var __data = {};
__data.first = "value";
var __data_nested = {third: "value"};
__data.nested = __data_nested;

function __f0(__0) {
  return (function() {
    with({ data: __data }) {

      return (event) => {
          console.log(`${data.first} - ${data.nested.third}`);
      };

    }
  }).apply(undefined, undefined).apply(this, arguments);
}

We can see here that data.second and data.nested.fourth have not been captured.

Note that this does not happen if you are accessing an object in an array. All objects in an array are serialised with all their properties.

Promises

If the variable to be captured is a promise, Pulumi awaits the promise and captures the result as we can see below:

const promise = new Promise((resolve) => {
  resolve("hello promise");
});
const promiseLambda = new aws.lambda.CallbackFunction("promiseLambda", {
  callback: (event) => {
    console.log(promise);
  },
  runtime: Runtime.NodeJS14dX
});

With the generated code:

exports.handler = __f0;

function __f0(__0) {
  return (function() {
    with({ promise: "hello promise" }) {

return (event) => {
            console.log(promise);
        };

    }
  }).apply(undefined, undefined).apply(this, arguments);
}

This means that you do not need to await the variable from within the callback.

Capturing Class Objects

If reference a class variable, the class is captured and serialised. Using this example:

class Obj {
  message: string = "hello from class";
  public callback () {
    console.log(this.message);
  }
}

const obj = new Obj();

const lambdaWithObj = new aws.lambda.CallbackFunction("lambdaWithObj", {
  callback: () => {obj.callback()},
  runtime: Runtime.NodeJS14dX
});

The generated code is:

exports.handler = __f0;

var __obj_proto = {};
Object.defineProperty(__f1, "prototype", { value: __obj_proto });
Object.defineProperty(__obj_proto, "constructor", { configurable: true, writable: true, value: __f1 });
Object.defineProperty(__obj_proto, "callback", { configurable: true, writable: true, value: __f2 });
var __obj = Object.create(__obj_proto);
__obj.message = "hello from class";

function __f1() {
  return (function() {
    with({  }) {

return function /*constructor*/() {
        this.message = "hello from class";
    };

    }
  }).apply(undefined, undefined).apply(this, arguments);
}

function __f2() {
  return (function() {
    with({  }) {

return function /*callback*/() {
        console.log(this.message);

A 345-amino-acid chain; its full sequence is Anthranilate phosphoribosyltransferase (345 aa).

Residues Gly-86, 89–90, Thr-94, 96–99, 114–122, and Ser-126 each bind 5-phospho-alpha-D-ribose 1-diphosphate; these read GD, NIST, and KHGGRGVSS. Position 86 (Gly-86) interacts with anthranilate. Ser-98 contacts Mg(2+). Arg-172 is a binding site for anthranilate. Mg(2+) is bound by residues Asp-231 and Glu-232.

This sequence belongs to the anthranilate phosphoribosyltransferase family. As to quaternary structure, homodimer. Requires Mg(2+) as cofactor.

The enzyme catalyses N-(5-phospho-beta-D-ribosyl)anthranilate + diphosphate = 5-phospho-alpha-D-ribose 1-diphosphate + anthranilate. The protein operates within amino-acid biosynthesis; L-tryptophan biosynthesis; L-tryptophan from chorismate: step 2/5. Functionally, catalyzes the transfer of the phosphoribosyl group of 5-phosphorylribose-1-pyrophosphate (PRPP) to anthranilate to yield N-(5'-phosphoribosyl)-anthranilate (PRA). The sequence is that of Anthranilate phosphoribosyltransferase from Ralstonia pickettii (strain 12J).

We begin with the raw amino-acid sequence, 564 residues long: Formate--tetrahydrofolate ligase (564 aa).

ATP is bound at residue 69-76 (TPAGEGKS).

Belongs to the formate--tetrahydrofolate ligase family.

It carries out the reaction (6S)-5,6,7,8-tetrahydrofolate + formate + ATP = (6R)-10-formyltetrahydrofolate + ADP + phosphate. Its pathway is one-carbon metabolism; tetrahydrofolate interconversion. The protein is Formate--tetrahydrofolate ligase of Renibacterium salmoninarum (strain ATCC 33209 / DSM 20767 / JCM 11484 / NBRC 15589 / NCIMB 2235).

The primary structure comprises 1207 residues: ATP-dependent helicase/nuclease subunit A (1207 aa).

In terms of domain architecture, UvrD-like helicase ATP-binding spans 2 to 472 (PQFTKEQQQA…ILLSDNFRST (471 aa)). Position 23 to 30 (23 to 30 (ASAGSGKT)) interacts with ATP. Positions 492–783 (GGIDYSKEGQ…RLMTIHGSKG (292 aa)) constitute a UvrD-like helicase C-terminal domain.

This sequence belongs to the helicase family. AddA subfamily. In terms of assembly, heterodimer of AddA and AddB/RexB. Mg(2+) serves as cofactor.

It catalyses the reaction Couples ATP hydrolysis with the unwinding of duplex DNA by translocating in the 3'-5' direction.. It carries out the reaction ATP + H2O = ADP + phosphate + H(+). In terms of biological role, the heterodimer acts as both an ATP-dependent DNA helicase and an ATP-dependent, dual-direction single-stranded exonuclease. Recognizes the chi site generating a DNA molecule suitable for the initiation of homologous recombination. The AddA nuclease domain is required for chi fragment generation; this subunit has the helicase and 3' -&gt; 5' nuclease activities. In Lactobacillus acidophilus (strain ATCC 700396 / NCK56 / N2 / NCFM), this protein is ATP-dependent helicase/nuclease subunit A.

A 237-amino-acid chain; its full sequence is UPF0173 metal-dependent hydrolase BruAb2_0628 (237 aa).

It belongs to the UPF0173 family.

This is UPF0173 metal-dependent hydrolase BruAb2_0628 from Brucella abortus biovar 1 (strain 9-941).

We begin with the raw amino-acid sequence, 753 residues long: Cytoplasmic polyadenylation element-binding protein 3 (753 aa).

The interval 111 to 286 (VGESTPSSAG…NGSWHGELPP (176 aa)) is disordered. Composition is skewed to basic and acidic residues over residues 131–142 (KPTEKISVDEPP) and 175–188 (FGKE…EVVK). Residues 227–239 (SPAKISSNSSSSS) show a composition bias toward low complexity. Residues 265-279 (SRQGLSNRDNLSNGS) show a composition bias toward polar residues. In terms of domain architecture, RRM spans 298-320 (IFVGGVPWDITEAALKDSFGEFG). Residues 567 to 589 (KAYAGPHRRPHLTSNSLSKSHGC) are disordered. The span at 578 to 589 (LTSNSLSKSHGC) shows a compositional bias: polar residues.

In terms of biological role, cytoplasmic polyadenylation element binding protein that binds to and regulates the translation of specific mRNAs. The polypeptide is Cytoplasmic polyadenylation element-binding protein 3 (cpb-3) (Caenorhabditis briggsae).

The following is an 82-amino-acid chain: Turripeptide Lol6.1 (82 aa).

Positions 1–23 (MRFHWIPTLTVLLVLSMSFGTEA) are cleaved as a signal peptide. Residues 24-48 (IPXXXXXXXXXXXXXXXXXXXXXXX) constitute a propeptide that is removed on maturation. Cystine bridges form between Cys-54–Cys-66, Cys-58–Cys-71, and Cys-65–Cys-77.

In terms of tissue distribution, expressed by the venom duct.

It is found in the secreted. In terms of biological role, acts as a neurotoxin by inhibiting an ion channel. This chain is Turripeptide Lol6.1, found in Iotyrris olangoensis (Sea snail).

};

    }
  }).apply(undefined, undefined).apply(this, arguments);
}

function __f0() {
  return (function() {
    with({ obj: __obj }) {

return () => { obj.callback(); };

    }
  }).apply(undefined, undefined).apply(this, arguments);
}

A prototype has been created with the class functions and an object created from the class.

Note that if we set the callback function to a class method, only the method is serialised and not the class itself. This means that if the function refers to state of the object, this will not be available. Modifying the example above:

class Obj {
  message: string = "hello from class";
  public callback () {
    console.log(this.message);
  }
}

const obj = new Obj();

const lambdaWithObj = new aws.lambda.CallbackFunction("lambdaWithObj", {
  callback: obj.callback,
  runtime: Runtime.NodeJS14dX
});

results in:

exports.handler = __f0;

function __f0() {
  return (function() {
    with({  }) {

return function /*callback*/() {
        console.log(this.message);
    };

    }
  }).apply(undefined, undefined).apply(this, arguments);
}

We can see that Pulumi has not recognised that the function is part of a class object and has not serialised the class.

When this is invoked it logs undefined as pulumi has not captured the value of this.message.

We should therefore avoid referencing functions within objects directly, rather we should reference the object and call the function on that object from our callback.

Referencing Pulumi Outputs

We can reference the outputs of other Pulumi components within the function. This can be useful to embed configuration within the code.

const output = pulumi.output("an output value");